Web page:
In lieu of flowers, donations sent in Bruce’s name to the NJ Conservation Foundation (njconservation.org) or to the New Jersey Fireman’s Home (www.njfh.org) would be appreciated. Please visit www.SouthPlainfieldFuneralHome.com to send online condolences to the family.

To Plant Memorial Trees in memory, please visit our Sympathy Store.Published in The Star-Ledger on Sep. 15, 2020.

Bruce Vitale will be missed

It was a shock to me when retired N.J. Capt. Sal Cursi, famed Raritan Bay striper skipper of Kathy Sea called from his home in Florida to tell me that our mutual friend Bruce Vitale had passed away last weekend at just 73.

Bruce was a Navy veteran and retired from the Plainfield Fire Dept. before ending up in Toms River with his wife Anne. No one loved fishing more than Bruce, who picked up the nickname Cuz during time spent at a second home in North Carolina. I hope to have an obituary in tomorrow’s blog.

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The northeast wind made for a rough ocean today, but the outlook for tomorrow is better with a southwest wind at 10-15 knots before shifting to south at the same speed plus gusts to 20 in the afternoon. However, the surf will probably remain rough due to the big swell. It has remained clear so far, and I managed to release a 25 1/2-inch striper on a Tsunami Shad at Spring Lake this evening.

NE wind adds to swell problem

A northeast wind predicted for tomorrow will add to the ocean swell problem caused by faraway Hurricane Paulette, resulting in small craft warnings through Tuesday afternoon though we may get an earlier break. The morning forecast is for northeast at 15-20 knots with gusts to 25 before dropping off to east at just 5-10 in the afternoon.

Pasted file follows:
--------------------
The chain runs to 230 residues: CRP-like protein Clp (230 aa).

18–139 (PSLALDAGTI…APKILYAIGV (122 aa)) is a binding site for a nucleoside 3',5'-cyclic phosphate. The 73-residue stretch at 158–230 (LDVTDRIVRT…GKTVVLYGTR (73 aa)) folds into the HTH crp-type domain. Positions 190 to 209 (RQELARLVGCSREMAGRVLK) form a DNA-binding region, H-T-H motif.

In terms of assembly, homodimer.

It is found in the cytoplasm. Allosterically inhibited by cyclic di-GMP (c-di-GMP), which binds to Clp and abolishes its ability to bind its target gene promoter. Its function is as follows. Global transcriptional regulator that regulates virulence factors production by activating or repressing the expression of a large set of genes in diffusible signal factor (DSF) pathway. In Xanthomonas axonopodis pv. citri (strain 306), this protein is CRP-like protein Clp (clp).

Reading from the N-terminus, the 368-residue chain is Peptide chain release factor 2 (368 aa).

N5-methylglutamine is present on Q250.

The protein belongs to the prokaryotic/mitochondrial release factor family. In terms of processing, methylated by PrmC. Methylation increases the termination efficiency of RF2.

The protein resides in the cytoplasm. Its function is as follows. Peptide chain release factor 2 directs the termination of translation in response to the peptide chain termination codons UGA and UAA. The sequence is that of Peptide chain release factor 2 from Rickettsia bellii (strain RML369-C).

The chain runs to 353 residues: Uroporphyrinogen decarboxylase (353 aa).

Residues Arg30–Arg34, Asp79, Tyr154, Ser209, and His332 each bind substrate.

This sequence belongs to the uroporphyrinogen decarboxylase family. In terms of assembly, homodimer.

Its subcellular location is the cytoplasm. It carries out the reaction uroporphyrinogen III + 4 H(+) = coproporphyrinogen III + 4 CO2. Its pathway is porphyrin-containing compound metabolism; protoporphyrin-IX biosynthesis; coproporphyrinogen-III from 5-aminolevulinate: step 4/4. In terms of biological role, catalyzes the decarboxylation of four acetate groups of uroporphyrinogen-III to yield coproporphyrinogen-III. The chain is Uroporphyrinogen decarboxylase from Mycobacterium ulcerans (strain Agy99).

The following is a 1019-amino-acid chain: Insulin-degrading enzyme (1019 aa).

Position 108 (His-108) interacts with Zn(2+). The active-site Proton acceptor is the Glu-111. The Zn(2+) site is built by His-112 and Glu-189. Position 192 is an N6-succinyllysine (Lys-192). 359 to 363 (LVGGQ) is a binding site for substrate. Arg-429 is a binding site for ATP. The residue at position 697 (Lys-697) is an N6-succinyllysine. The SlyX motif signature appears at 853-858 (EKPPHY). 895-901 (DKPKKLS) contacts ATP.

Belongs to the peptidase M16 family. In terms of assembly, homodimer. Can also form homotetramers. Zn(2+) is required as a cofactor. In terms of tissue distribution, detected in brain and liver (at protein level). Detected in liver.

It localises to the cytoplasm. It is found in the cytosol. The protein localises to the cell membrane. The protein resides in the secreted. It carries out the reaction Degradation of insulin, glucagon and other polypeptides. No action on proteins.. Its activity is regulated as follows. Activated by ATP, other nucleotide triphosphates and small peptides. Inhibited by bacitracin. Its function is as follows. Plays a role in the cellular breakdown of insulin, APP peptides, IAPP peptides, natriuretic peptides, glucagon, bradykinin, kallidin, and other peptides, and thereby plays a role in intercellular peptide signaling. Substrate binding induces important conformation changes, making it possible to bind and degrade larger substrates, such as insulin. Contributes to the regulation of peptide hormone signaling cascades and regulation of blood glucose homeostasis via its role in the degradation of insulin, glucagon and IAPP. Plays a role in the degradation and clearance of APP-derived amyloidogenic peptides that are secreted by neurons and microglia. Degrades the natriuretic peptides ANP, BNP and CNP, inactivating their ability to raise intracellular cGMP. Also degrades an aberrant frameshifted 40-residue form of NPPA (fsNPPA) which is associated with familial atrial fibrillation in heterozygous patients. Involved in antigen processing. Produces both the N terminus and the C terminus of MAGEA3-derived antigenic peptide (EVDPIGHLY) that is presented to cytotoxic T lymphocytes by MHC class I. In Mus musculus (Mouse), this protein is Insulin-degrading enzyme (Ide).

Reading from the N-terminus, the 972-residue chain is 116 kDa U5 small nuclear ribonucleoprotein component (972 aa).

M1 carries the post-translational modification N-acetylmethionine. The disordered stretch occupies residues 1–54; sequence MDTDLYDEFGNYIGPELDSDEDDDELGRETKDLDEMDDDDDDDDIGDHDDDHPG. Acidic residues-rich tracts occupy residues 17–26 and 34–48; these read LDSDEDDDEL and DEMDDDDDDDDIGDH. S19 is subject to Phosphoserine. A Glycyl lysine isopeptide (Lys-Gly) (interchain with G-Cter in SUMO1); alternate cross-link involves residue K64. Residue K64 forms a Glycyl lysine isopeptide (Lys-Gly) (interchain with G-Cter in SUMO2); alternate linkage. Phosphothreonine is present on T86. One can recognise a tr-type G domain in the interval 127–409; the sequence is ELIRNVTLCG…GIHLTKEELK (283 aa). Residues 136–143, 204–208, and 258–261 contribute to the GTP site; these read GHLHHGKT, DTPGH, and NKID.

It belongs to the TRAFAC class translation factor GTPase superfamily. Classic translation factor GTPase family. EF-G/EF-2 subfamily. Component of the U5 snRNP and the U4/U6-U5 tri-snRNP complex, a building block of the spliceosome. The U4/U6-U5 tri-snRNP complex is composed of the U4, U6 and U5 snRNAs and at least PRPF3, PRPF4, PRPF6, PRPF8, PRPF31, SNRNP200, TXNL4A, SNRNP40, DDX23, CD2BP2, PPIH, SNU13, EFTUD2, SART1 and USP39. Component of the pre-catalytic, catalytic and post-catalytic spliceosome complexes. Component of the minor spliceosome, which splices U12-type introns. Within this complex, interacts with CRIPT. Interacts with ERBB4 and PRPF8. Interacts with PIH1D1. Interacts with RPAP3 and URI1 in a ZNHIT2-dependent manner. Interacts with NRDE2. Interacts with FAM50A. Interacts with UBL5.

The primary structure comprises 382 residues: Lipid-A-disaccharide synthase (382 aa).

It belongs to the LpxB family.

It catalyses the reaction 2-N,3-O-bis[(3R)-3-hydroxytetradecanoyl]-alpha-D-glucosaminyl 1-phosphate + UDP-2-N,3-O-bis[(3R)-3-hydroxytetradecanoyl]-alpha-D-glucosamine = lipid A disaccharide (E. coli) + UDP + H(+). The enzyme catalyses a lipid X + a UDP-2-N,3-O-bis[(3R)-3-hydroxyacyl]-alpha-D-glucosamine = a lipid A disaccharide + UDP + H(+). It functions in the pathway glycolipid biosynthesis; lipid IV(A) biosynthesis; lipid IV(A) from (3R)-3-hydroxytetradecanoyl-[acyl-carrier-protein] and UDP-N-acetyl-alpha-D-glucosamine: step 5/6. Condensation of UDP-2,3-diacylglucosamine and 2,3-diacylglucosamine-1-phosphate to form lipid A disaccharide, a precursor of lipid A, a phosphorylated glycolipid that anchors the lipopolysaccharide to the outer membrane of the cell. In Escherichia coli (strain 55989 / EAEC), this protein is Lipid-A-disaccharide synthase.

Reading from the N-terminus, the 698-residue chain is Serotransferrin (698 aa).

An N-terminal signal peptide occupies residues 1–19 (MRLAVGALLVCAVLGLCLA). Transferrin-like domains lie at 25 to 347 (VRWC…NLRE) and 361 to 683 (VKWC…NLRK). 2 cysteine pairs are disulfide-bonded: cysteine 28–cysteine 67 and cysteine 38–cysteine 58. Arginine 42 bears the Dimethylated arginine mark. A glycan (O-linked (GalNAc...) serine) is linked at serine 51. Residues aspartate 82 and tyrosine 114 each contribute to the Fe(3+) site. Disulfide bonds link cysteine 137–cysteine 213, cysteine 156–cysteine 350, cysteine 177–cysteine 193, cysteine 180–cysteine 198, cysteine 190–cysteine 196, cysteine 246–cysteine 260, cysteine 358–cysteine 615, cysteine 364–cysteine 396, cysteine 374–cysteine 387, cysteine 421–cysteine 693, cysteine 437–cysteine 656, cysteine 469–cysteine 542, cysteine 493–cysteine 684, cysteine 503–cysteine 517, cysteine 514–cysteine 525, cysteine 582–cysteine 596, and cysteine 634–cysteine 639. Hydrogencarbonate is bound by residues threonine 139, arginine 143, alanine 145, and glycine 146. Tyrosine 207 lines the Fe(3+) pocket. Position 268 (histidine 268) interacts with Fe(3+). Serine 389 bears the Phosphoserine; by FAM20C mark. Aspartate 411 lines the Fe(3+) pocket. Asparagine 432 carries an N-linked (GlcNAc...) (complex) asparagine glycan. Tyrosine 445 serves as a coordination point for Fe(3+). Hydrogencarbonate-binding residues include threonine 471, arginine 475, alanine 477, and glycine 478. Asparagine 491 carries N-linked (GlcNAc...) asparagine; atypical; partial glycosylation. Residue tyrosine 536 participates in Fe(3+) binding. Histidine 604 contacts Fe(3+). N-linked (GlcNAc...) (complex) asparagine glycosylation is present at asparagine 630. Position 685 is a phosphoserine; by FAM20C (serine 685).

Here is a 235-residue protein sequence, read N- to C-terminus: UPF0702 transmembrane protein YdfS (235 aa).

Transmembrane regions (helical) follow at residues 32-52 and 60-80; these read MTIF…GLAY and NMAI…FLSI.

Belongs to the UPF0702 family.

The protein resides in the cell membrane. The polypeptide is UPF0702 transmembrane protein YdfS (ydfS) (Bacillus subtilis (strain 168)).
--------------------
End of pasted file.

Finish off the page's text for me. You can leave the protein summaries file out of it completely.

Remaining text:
At Atlantic Highlands, Capt. Ron Santee is anxious to get out again with his Fishermen after even a nasty ocean on Sunday didn’t turn off the large fluke. Jung Kim took the pool with an 8 5/16-pounder that was ounces short of the 8 3/4-pounder he boated last week, Check with Santee about tomorrow. The Sea Hunter is waiting until at least Wednesday, and the Prowler won’t sail again until Thursday. The Prowler’s largest fluke of the season was taken on Aug. 31 when Mike Massoyan of Bloomfield had a 29-inch doormat that was 11.8 pounds on the digital scale.

The Elaine B. II from Bahrs in Highlands won’t be fluking again until Wednesday.

The Canyon Runner from Point Pleasant reports the yellowfin tuna run remains hot. Though they are booked up, reservations are being taken for a former skipper running a similar boat. That boat has open boat spots at $995 a person leaving Tuesday night to fish Wednesday — and also on four dates in October.

Some mullet are being spotted in the surf as that annual fall run gets started. There’s been a bit of bass activity in the Monmouth County surf, where Tommy Cox had a hot bite on jigs Friday afternoon, and Vinny D’Anton released a 30-inch striper this morning after it hit his Chug bug in between waves. I cast a popper into rough surf at Spring Lake this morning, but saw no signs of life. Nick Nonachefsky of Saltwater Underground reported catching small blues in Manasquan River this morning.

Last week of fluke season may be tough in swell

With a 4-6-foot swell running, it hasn’t been comfortable on the ocean the last couple of days – and the outlook for the last week of fluking in N.J. is not good.

Capt. Rpb Semkewyc ran his Sea Hunter from Atlantic Highlands out to the ocean this morning, but most of his fares couldn’t handle the conditions. A return .to the calm waters of the bay produced only the short fluke expected. Therefore, Rob is canceling trips until at least Wednesday. Those expecting to sail this week should check with their skipper before coming down.